Monday, July 17, 2017

One Thing is Missing, Katy Comber

One Thing is Missing in Three Vignettes 
by Katy Comber


“One thing is missing.” she stepped back and studied the wall. 
“I’m not sure. But it’s driving me crazy.” 
We slid our backs down against a tree created for leaning. Its curved trunk molded by guests over time. Visitors with scattered, pacing thoughts needing something solid to support them as they mapped out their burdens. Lovers needing a space to be. Readers of books written to be lived under branches. Pages fluttering among their kin. Now, us. Two sisters staring at a wall and trying to figure out what was missing. 
We stared at that wall for a long time before Julia gasped beside me and pointed. The door that had once been an entry/exit point into our country was bricked in. The brick work was immaculate. Flawless. So you wouldn’t know what had been there in the first place. We looked at each other. Julia began to tremble. That door. It was the prologue to our life here. Our annual trek to this place had been invalidated. 


“One thing is missing.” He seemed annoyed. Bothered by this something’s absence, he lowered his camera and set it down. Sylvie squirmed. All this attention wasn’t necessary. She chided herself for falling in love with a photographer, and then he looked at her. When their eyes met a charge ran through her. His sideways grin at her blush. His wink. That look was the why. Why she had fallen in love with someone who had her sit until the light was right or as he tinkered with various lenses. This man could made her feel extraordinary with just one glance. He looked away first and dove quickly into his camera bag. His motions mimed a revelation! He had figured it out the something missing. Then he set the timer, paced quickly over, and wrapped Sylvie in his arms.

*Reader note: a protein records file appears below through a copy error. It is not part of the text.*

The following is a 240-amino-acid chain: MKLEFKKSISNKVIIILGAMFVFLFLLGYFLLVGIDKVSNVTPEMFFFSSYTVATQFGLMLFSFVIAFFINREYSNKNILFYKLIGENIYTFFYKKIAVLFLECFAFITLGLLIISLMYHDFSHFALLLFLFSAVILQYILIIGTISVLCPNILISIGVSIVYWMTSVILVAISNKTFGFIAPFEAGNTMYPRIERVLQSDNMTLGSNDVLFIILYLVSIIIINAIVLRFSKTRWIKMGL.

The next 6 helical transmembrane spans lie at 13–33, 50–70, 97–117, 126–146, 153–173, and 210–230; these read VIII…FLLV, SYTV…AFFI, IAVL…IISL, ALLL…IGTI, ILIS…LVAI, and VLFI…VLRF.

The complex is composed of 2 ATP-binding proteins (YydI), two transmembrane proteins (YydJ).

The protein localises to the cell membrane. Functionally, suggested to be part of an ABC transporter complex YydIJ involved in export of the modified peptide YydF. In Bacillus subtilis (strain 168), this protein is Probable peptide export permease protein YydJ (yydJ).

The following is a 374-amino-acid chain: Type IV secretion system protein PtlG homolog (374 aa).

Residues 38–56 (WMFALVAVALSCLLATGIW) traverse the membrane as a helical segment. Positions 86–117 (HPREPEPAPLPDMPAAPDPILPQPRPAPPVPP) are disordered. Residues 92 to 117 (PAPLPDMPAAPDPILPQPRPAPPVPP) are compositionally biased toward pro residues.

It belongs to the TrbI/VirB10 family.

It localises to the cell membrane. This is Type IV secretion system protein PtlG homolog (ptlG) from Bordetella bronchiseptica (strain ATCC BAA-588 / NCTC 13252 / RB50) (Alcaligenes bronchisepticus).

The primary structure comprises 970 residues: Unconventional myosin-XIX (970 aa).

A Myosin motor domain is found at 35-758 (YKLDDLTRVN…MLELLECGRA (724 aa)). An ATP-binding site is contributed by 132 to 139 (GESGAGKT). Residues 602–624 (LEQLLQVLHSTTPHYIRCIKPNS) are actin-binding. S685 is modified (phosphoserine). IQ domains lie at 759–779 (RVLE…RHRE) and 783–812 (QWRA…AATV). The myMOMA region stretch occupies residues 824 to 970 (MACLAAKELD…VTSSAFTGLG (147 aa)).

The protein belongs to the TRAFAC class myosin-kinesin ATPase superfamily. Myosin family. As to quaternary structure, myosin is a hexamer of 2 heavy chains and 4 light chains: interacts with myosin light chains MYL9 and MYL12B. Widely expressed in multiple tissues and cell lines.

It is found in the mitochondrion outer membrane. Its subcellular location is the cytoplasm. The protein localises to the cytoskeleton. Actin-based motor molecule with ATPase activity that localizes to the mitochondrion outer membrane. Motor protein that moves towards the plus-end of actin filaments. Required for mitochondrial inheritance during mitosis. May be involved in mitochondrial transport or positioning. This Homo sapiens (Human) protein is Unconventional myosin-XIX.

“So you. You’re the one thing missing?” 
“Yep. And, well this.” 

Sylvie felt the ring glide onto her left hand and the camera clicked and the flash went off and the photo resolved into something never to be missed.


“One thing is missing.” I scowled and began the list again. Chair. Floor. Light. Apples. Bowl. Mary. Simon? Where was Simon? I looked to Mary. She caught my question before it could be verbalized. I don’t like when she does that. Just let me speak. 
“Simon has gone out, he’ll be back in a jiff.” She’s lying to me. I can see it. Why would she lie about Simon? I start my list again. Stool. Television. Coffee table. Tea cup. That girl. Why does she look at me like that. I’m breakable. That’s why. She wants in my head. 
“Where’s Simon?” There. I asked it out loud. The girl is making the face again. She’s going to wrinkle early. Pretty girl with frown lines. Pity. She’s saying something about running errands. I don’t want to run errands now. Oh. No. Simon is running errands. But how? 
“Isn’t he dead?” I demand it now. The one thing missing clicks. I hear it in my mind. The break. Like a twig snapping but the twig is the fog that lays thick over my thoughts. It’s receding. Simon. I stare at my hands and marvel at their lines and new freckles. Suddenly I miss that damned fog. I want to go back to a world where Simon will be back in a jiffy and has only popped out for a quick errand. This new world, the one that clicks in and out, isn’t for me. When I feel the fog rolling back I begin my list again: Photo of children. Photo of a tree and a wall that looks out of place. Photo of two girls hands pressed where a door should be. Photo of two people, man and woman, laughing under a tree meant for leaning. Photo of a young girl wrapped in arms and loved and peering up at her love. Her ring is like mine. Ring. Finger. Hand. Camera. Simon. 

“Where’s Simon?” 


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